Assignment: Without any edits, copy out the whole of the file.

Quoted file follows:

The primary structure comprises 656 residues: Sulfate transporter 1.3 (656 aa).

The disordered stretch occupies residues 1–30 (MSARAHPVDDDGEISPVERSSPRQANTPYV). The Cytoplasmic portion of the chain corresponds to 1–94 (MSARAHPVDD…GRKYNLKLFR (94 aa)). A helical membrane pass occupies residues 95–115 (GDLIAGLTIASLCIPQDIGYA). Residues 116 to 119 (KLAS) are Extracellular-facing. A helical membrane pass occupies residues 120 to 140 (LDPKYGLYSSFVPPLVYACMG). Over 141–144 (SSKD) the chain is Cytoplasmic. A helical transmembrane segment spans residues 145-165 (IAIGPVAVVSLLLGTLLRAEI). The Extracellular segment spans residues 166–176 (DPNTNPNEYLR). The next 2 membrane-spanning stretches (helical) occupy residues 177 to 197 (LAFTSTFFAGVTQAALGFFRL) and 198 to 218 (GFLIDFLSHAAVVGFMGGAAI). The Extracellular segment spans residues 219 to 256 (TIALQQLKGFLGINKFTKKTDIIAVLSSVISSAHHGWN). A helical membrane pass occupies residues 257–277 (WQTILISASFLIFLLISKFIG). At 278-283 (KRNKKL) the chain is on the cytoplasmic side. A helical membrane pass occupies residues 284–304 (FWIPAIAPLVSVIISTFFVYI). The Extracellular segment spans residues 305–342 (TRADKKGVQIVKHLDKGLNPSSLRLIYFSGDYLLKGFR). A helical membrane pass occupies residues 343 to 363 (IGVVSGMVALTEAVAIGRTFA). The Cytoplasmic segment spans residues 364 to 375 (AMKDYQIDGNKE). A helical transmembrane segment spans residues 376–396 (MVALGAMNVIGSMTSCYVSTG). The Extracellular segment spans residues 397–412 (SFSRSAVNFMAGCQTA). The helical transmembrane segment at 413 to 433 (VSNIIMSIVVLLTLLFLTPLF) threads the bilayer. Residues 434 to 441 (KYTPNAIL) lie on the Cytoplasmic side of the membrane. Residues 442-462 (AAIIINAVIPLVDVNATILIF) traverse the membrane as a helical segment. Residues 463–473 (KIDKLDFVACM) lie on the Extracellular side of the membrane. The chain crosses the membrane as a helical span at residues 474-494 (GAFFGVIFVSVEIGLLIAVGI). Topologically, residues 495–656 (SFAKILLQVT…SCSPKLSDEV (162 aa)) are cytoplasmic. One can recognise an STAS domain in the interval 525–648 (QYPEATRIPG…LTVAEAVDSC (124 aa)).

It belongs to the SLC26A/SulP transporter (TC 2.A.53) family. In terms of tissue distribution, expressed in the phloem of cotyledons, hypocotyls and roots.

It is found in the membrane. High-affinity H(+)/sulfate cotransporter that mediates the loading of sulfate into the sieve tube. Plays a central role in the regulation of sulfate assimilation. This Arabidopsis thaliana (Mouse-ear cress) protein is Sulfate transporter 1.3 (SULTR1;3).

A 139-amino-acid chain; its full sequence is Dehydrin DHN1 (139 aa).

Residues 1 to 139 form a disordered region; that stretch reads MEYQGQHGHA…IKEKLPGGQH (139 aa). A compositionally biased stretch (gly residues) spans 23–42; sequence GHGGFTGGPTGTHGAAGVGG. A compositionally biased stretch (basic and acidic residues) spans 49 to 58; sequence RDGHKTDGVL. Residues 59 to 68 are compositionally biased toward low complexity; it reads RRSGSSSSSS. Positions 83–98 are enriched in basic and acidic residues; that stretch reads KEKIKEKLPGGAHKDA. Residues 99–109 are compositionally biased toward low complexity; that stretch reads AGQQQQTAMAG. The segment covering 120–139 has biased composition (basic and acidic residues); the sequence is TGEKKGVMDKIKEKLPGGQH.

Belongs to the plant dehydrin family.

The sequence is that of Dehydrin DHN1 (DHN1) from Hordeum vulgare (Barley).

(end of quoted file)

The primary structure comprises 656 residues: Sulfate transporter 1.3 (656 aa).

The disordered stretch occupies residues 1–30 (MSARAHPVDDDGEISPVERSSPRQANTPYV). The Cytoplasmic portion of the chain corresponds to 1–94 (MSARAHPVDD…GRKYNLKLFR (94 aa)). A helical membrane pass occupies residues 95–115 (GDLIAGLTIASLCIPQDIGYA). Residues 116 to 119 (KLAS) are Extracellular-facing. A helical membrane pass occupies residues 120 to 140 (LDPKYGLYSSFVPPLVYACMG). Over 141–144 (SSKD) the chain is Cytoplasmic. A helical transmembrane segment spans residues 145-165 (IAIGPVAVVSLLLGTLLRAEI). The Extracellular segment spans residues 166–176 (DPNTNPNEYLR). The next 2 membrane-spanning stretches (helical) occupy residues 177 to 197 (LAFTSTFFAGVTQAALGFFRL) and 198 to 218 (GFLIDFLSHAAVVGFMGGAAI). The Extracellular segment spans residues 219 to 256 (TIALQQLKGFLGINKFTKKTDIIAVLSSVISSAHHGWN). A helical membrane pass occupies residues 257–277 (WQTILISASFLIFLLISKFIG). At 278-283 (KRNKKL) the chain is on the cytoplasmic side. A helical membrane pass occupies residues 284–304 (FWIPAIAPLVSVIISTFFVYI). The Extracellular segment spans residues 305–342 (TRADKKGVQIVKHLDKGLNPSSLRLIYFSGDYLLKGFR). A helical membrane pass occupies residues 343 to 363 (IGVVSGMVALTEAVAIGRTFA). The Cytoplasmic segment spans residues 364 to 375 (AMKDYQIDGNKE). A helical transmembrane segment spans residues 376–396 (MVALGAMNVIGSMTSCYVSTG). The Extracellular segment spans residues 397–412 (SFSRSAVNFMAGCQTA). The helical transmembrane segment at 413 to 433 (VSNIIMSIVVLLTLLFLTPLF) threads the bilayer. Residues 434 to 441 (KYTPNAIL) lie on the Cytoplasmic side of the membrane. Residues 442-462 (AAIIINAVIPLVDVNATILIF) traverse the membrane as a helical segment. Residues 463–473 (KIDKLDFVACM) lie on the Extracellular side of the membrane. The chain crosses the membrane as a helical span at residues 474-494 (GAFFGVIFVSVEIGLLIAVGI). Topologically, residues 495–656 (SFAKILLQVT…SCSPKLSDEV (162 aa)) are cytoplasmic. One can recognise an STAS domain in the interval 525–648 (QYPEATRIPG…LTVAEAVDSC (124 aa)).

It belongs to the SLC26A/SulP transporter (TC 2.A.53) family. In terms of tissue distribution, expressed in the phloem of cotyledons, hypocotyls and roots.

It is found in the membrane. High-affinity H(+)/sulfate cotransporter that mediates the loading of sulfate into the sieve tube. Plays a central role in the regulation of sulfate assimilation. This Arabidopsis thaliana (Mouse-ear cress) protein is Sulfate transporter 1.3 (SULTR1;3).

A 139-amino-acid chain; its full sequence is Dehydrin DHN1 (139 aa).

Residues 1 to 139 form a disordered region; that stretch reads MEYQGQHGHA…IKEKLPGGQH (139 aa). A compositionally biased stretch (gly residues) spans 23–42; sequence GHGGFTGGPTGTHGAAGVGG. A compositionally biased stretch (basic and acidic residues) spans 49 to 58; sequence RDGHKTDGVL. Residues 59 to 68 are compositionally biased toward low complexity; it reads RRSGSSSSSS. Positions 83–98 are enriched in basic and acidic residues; that stretch reads KEKIKEKLPGGAHKDA. Residues 99–109 are compositionally biased toward low complexity; that stretch reads AGQQQQTAMAG. The segment covering 120–139 has biased composition (basic and acidic residues); the sequence is TGEKKGVMDKIKEKLPGGQH.

Belongs to the plant dehydrin family.

The sequence is that of Dehydrin DHN1 (DHN1) from Hordeum vulgare (Barley).